Divorce in China

In class yesterday we talked about how marriage can often times be an economic arrangement. I thought this article about divorce in China brought up some really interesting points about that. The article talks about how money can contribute to these quick marriages and divorces.

“Given these money worries, young people may see economic benefits of moving in together as soon as possible, to get out of the parental home and to save money. Even after marriage, many couples remain financially dependent on their parents, causing more problems.”

Additionally, the article mentions the one-child policy’s role in marriages and divorces. It mentions the problems that arise when neither parent wants to take custody of a child after the divorce. Often times the parents don’t want to take custody because they want to ensure family security in their next marriage with a child. This seemed particularly interesting to me because not only are people seeking economic and individual freedom through their marriage, but also are looking to secure familial relations as is apparent from the one-child policy’s role in divorce. It seems like they’re trying to achieve individual freedom, yet hold on to the stability of a family structure. I also thought it was interesting that a non-Western country is seeing an increase in divorce rates, which is typically thought of as a Western problem.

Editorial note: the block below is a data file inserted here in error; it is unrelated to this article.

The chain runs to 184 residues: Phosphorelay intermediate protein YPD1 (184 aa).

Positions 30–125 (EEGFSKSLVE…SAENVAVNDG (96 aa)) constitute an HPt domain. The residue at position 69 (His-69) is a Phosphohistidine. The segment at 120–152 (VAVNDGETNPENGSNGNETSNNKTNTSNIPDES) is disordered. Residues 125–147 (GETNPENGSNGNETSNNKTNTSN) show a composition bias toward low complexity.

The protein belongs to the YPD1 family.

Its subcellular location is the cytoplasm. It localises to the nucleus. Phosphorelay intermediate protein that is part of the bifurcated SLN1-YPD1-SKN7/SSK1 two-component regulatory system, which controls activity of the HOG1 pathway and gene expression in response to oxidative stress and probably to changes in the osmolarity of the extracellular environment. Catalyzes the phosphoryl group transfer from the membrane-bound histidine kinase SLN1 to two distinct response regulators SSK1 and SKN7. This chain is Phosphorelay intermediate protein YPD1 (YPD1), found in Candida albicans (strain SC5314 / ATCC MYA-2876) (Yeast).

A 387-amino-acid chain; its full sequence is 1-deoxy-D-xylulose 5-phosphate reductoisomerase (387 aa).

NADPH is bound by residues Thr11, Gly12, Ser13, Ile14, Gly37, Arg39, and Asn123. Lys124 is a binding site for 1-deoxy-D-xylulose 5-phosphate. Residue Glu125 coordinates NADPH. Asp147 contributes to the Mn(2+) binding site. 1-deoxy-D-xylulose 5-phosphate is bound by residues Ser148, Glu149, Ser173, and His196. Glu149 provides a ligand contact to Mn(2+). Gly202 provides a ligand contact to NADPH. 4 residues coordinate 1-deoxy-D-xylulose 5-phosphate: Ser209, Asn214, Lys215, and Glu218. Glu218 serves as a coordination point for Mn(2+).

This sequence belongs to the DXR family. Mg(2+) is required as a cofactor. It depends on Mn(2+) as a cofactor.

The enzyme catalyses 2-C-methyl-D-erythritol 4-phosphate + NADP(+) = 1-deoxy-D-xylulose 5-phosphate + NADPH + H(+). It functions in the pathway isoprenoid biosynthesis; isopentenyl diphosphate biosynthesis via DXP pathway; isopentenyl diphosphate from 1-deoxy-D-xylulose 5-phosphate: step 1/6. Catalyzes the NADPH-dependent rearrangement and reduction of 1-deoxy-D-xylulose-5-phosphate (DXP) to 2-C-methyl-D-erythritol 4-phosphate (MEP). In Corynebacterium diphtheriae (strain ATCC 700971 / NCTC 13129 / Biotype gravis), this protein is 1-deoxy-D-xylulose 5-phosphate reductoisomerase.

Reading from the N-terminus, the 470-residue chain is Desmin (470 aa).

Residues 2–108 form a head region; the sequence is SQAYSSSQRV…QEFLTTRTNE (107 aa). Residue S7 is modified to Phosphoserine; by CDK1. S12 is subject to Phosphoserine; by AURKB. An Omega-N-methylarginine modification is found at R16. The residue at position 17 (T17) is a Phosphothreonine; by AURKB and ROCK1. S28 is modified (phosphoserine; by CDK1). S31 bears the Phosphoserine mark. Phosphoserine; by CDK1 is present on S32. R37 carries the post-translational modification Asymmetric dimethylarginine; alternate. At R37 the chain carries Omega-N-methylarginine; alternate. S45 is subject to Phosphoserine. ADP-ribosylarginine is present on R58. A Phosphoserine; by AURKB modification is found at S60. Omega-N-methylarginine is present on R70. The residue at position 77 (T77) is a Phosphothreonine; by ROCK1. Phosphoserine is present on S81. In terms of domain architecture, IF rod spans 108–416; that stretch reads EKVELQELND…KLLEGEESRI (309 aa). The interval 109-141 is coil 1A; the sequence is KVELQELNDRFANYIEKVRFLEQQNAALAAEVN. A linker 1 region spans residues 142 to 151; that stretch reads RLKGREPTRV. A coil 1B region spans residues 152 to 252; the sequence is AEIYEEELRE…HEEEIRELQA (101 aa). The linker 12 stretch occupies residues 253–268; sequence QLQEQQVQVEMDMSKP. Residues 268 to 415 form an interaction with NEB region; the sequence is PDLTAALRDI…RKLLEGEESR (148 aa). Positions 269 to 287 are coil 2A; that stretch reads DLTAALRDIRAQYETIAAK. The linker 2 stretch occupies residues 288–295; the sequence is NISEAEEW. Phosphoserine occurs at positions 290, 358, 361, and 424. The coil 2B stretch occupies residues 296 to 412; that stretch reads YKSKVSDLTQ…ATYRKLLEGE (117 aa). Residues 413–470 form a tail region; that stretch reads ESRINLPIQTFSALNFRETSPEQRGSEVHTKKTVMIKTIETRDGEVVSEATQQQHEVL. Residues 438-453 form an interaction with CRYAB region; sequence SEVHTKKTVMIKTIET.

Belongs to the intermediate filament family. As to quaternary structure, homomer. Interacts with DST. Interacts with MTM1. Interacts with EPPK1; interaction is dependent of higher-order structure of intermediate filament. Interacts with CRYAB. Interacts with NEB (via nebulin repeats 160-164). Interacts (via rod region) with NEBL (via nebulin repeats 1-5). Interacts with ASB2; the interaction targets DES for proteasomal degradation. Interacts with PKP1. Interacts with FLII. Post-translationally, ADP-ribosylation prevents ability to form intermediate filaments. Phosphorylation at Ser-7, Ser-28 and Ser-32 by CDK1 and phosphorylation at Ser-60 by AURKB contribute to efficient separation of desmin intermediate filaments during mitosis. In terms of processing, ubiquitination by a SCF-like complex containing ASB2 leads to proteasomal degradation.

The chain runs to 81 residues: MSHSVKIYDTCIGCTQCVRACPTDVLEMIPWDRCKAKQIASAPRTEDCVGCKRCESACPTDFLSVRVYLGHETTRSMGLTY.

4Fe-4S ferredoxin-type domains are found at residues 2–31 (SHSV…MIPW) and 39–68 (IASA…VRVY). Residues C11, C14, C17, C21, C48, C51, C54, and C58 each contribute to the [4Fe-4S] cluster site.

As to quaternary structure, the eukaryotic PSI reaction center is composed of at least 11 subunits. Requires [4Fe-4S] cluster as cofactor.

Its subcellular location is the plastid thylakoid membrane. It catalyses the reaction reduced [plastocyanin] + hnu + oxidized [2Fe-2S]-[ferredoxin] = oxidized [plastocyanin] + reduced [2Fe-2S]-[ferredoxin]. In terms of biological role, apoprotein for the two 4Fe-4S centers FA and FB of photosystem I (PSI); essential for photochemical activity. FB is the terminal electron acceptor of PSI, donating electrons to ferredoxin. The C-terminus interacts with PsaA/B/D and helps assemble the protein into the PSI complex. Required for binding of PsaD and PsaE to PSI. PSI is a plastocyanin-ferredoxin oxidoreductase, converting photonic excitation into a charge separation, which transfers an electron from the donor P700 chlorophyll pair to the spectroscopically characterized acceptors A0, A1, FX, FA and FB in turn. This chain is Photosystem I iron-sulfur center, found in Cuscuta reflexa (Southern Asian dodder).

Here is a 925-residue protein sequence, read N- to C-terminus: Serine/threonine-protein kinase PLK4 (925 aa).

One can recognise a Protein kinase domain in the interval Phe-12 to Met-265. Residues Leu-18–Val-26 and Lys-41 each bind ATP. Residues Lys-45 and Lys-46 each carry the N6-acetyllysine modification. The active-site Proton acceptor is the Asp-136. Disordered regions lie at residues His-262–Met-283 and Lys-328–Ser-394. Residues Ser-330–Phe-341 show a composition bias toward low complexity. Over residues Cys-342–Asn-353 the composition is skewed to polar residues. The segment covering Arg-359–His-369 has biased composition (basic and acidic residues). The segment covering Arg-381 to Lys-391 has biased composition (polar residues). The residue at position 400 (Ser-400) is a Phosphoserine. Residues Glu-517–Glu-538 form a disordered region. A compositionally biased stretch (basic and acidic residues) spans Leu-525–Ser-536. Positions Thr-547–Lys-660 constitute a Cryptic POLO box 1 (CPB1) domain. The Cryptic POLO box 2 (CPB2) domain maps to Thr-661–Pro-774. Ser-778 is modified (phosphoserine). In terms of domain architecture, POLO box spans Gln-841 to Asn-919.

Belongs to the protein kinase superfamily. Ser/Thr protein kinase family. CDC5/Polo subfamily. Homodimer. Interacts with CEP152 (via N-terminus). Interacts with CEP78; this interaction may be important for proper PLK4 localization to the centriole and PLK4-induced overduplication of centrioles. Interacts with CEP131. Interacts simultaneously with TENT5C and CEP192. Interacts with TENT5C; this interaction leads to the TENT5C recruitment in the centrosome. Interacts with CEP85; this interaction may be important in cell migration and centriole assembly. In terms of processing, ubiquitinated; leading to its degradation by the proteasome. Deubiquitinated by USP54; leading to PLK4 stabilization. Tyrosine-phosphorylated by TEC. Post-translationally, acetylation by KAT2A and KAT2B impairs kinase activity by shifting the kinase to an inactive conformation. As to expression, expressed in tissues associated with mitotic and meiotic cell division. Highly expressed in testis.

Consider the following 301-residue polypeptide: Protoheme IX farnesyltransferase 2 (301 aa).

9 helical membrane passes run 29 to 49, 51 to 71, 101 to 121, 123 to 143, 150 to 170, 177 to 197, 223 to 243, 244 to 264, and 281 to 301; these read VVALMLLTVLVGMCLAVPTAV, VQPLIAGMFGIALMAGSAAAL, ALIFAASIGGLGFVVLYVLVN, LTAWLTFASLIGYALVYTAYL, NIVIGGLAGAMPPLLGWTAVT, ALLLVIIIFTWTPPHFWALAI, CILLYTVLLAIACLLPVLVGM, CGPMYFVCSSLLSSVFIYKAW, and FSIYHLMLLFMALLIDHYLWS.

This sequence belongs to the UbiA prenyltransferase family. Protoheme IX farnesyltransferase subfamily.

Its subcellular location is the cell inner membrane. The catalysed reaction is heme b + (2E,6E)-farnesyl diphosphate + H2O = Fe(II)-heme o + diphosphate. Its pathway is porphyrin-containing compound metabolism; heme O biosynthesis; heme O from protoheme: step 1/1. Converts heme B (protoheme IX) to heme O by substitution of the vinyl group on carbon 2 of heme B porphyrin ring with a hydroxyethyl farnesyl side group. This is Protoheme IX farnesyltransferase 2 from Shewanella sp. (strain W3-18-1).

http://www.npr.org/2010/11/09/131200166/china-s-me-generation-sends-divorce-rate-soaring

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One thought on “Divorce in China

  1. This is a really interesting article…it’s true, especially in India I feel, that people brand divorce as a western phenomenon. While it is true that divorce rates in India have gone up recently, India still has one of the lowest divorce rates in the world. I don’t know if/how soon this will change in India, as the reasons for marriage and divorce in China, according to the article, seem very different than how many marriages happen in India. Another post on arranged marriage on this blog I think said that some large number, like 90% of all marriages in India are arranged, so with the hands of the families involved in a marriage I think it would be much harder to separate, versus a quick decision made by two young people that begets some economic benefits. Tying into the discussion of virginity, the article doesn’t mention any social ramifications a woman would have in finding another husband after a failed marriage, which might be more complicated in an Indian setting.

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